Kathleen Kern is a part of Christian Peacemaker Teams, an organization which seeks to transform areas under occupation or war through non-violent methods. She is also an anime fan, and brought this interest together with a passion for her work in Because the Angels, a novel featuring a protagonist who is Blood+ obsessed. She was gracious enough to answer a few questions for us.
TWWK: Kathleen, your main character is a woman who is obsessed with anime, particularly Blood+. What compelled you to create such a character and to use anime as such an important part of the novel?
Kathleen: I had insomnia one night and was looking through the channels. The name “Samurai Champloo” just struck me as funny for reason, and when I tuned in–somewhere in the middle of the series, I thought it was funny and liked the fluid drawing. I liked the way that Mugen and Jin kind of looked semi-realistic, but Fuu looked like big-eyed anime characters. I’ve always been a sucker for stories that mix humor with pathos (I pretty much learned to read, by reading Heidi over and over again), which Samurai Champloo does. I think Blood+ was playing after Samurai Champloo, which has more pathos than humor, but the story line and the music drew me in. In hindsight, I realize that I started on shows with a more artistic bent than most anime series. If I had started on Inuyasha, for example, I don’t think I would have gotten sucked in (but I actually ended up watching the whole Inuyasha series, as well as some other “lessers.”)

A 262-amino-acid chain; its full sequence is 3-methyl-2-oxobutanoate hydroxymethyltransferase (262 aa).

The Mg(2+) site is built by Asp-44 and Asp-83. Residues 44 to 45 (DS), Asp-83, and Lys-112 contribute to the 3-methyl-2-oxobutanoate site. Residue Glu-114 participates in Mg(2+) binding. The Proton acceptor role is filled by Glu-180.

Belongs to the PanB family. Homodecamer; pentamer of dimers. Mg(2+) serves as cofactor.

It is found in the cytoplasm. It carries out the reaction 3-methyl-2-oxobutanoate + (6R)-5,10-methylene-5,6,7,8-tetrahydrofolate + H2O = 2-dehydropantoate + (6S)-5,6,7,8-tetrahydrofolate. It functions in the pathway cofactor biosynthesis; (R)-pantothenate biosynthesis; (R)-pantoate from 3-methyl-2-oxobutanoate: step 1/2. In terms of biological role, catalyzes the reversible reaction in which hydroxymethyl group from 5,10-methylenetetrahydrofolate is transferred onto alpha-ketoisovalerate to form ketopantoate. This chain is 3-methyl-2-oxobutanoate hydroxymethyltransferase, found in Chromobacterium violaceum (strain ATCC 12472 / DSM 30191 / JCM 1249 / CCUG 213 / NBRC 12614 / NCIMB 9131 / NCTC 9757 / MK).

I bought both series on DVD, and, and watched them several times. I then began spinning stories in my head that involved the series’ characters. I had done similar story-making as a child— taking the characters from books, movies and television shows to use in my own plots—the ability got me through many long sermons. But I became alarmed that I was expending so much mental energy on these anime characters as a woman in my forties. When I met with my prayer group, I confessed my concern regarding this absorption, and one my friends asked, “Have you offered it before Jesus in prayer?” So for the next week or so, during my daily prayer times, I, feeling extremely foolish, asked Jesus why my mind was so invested in these characters.